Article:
On another subject, Ted Cruz basically said you can't trust Donald Trump because his party allegiance does not seem so strong. Look at the way he's donating money.


TED CRUZ (R-TX) REPUBLICAN PRESIDENTIAL CANDIDATE: Donald Trump, in 2008, wrote four checks to elect Hillary Clinton as president. So I'd like to ask Donald why would you write checks to Hillary Clinton to be president in 2008? It wasn't for business. And, how can you stand on a debate stage now, with her, and say you don't think she should be --

TRUMP: Actually -


FOREMAN: So listen to the numbers he was talking about there. We went back and looked at some of the records here, and, you know what? We did find that in 2007 Donald Trump did donate $600 to Hillary Clinton. The same year, though, he gave $1,000 to John McCain. And, like a lot of business people, he's donated a lot of money over the years, to different people, democrats and republicans. He donated money to Hillary Clinton all the way back to her senate days but we can find no evidence of this idea of four checks in 2008 going to Hillary Clinton. That claim is also false. Anderson?

COOPER: All right, Tom; thanks very much. Want to get some quick final thoughts from our panel. Mary Katherine?

HAM: Look, I think this race is really weird and it's going to take something really weird to change the dynamics of this really weird race. I mean, that's the bottom line. You have this situation where you have the frontrunner with this plurality and this split field and I don't see unification coming any time soon and therefore, to change the dynamics we're in a tough place. There's an outside chance that folks looked at Trump tonight and said, he doesn't have a lot of details about this stuff, but I'm not sure that's going to change anything.

JONES: I keep using this analogy of being a kitten on the train tracks and saying look, that train is getting bigger but I'm sure it's going to get smaller. It's getting bigger, but I'm sure it's going to get smaller. Splat. That's what happened with the republican establishment. I think that that's going to happen with the establishment period. This train is getting bigger. This populace -- this is not a candidacy; it's a rebellion, and it's only growing.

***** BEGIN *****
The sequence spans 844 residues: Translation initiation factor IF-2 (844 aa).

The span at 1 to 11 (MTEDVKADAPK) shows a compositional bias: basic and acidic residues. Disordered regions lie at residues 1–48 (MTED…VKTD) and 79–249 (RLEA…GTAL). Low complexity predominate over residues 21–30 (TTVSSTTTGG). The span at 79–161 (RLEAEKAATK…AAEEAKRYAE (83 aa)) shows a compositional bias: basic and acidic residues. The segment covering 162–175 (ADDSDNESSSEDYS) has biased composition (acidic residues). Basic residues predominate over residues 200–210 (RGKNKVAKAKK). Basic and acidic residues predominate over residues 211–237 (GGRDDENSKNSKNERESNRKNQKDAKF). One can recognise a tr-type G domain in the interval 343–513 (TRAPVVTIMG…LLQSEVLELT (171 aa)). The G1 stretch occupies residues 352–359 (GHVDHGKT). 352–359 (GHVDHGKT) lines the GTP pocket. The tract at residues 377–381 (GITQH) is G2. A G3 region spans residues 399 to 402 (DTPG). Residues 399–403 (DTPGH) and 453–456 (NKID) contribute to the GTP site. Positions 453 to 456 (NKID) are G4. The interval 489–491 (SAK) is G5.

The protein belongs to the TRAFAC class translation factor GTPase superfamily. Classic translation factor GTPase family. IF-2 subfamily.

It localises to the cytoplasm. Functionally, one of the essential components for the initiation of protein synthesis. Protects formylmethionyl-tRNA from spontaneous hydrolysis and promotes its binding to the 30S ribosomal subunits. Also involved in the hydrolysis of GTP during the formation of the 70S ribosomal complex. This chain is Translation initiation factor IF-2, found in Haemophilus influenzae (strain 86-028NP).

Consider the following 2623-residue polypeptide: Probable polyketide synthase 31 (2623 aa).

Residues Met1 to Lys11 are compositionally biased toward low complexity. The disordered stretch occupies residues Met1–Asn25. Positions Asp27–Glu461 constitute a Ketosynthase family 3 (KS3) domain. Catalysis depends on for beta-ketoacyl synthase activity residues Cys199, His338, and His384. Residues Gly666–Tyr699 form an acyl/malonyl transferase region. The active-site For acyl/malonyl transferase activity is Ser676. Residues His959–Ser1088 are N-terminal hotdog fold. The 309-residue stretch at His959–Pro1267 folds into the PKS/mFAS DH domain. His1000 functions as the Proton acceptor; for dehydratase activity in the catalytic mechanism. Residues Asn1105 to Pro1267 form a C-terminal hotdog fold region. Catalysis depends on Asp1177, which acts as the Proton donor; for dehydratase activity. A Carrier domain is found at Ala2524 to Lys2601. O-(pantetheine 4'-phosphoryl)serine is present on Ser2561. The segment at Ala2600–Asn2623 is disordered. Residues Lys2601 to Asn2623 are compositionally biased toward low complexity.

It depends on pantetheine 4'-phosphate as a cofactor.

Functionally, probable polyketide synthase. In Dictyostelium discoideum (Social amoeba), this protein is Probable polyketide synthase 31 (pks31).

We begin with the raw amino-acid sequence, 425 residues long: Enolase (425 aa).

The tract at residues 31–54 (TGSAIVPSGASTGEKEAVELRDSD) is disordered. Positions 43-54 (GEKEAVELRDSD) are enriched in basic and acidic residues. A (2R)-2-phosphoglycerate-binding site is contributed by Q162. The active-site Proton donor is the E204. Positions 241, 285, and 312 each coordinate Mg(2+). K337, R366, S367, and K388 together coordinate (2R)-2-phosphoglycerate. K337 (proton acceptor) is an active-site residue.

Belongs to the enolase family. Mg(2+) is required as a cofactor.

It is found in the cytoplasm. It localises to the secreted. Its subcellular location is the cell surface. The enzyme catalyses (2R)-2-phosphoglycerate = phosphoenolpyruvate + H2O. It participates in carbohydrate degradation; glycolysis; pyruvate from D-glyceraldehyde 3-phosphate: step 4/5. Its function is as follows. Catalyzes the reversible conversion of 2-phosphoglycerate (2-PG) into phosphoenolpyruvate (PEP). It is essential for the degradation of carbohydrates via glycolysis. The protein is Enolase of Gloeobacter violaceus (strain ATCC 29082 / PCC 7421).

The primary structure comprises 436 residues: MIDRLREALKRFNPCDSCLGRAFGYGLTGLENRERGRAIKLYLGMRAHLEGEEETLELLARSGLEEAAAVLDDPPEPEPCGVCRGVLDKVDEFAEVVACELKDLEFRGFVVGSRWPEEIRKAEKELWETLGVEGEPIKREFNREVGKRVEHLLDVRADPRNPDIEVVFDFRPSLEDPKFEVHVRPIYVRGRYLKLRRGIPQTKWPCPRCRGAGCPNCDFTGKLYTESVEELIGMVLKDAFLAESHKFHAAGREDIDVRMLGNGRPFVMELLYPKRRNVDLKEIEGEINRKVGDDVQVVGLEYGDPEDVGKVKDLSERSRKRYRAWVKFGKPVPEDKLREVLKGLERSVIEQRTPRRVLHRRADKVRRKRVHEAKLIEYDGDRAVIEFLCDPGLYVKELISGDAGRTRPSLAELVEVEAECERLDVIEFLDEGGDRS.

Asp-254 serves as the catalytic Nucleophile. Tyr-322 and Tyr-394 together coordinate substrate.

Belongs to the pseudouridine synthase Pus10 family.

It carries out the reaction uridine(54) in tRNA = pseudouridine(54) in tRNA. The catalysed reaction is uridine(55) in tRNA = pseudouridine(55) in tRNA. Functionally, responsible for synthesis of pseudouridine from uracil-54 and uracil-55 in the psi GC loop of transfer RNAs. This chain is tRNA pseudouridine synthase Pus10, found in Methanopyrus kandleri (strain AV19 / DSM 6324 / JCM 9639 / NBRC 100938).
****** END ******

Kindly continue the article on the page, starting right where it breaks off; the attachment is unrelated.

HAM: I can't believe Trump and Bernie did that to a kitten.


COOPER: Amanda?

CARPENTER: I think you're going to find, tomorrow morning, a lot of republicans are embarrassed about that debate. If they're embarrassed they [00:55:02] should be asking themselves, why. I think the talk time and the graphic that we just showed explains why. Donald Trump dominated that debate. He almost had a half hour by talk time. If you are embarrassed by Donald Trump, you have to find a way to beat him? Play for all the marbles in the next two weeks. Let's do or die.

COOPER: Kayleigh?

MCENENY: I think we saw Trump start to adapt a more presidential tone for the first time on stage. He actually complimented Cruz and said, hey, I respect the filibuster; however, you need to compromise. He also, at one point complimented Rubio. He looked magnanimous in those instances and he only really attacked others when he was attacked himself. I think we're going to see more of that going forward, and tonight was night one of that.

COOPER: All right; David?

DAVID CHALIAN, CNN POLITICAL DIRECTOR: I saw no change in the Rubio/Cruz/Kasich dynamic, in the sense that I don't think anyone one emerges with the strong rationale to explain to the Republican voters we're not with Trump; that they all need to get behind one of them. I just didn't see that.

COOPER: We're almost out of time. Nia?

HENDERSON: Yes, Donald Trump he's reached out to Paul Ryan; he's talking about flexibility and apparently talking about, in the general election, taking donations. What does that do to his brand, as he seems to become more of a general election candidate and more of a politician?

COOPER: We've got to leave it there. No doubt we'll be all together again on another day, probably even tomorrow; how about that? We'll be right back.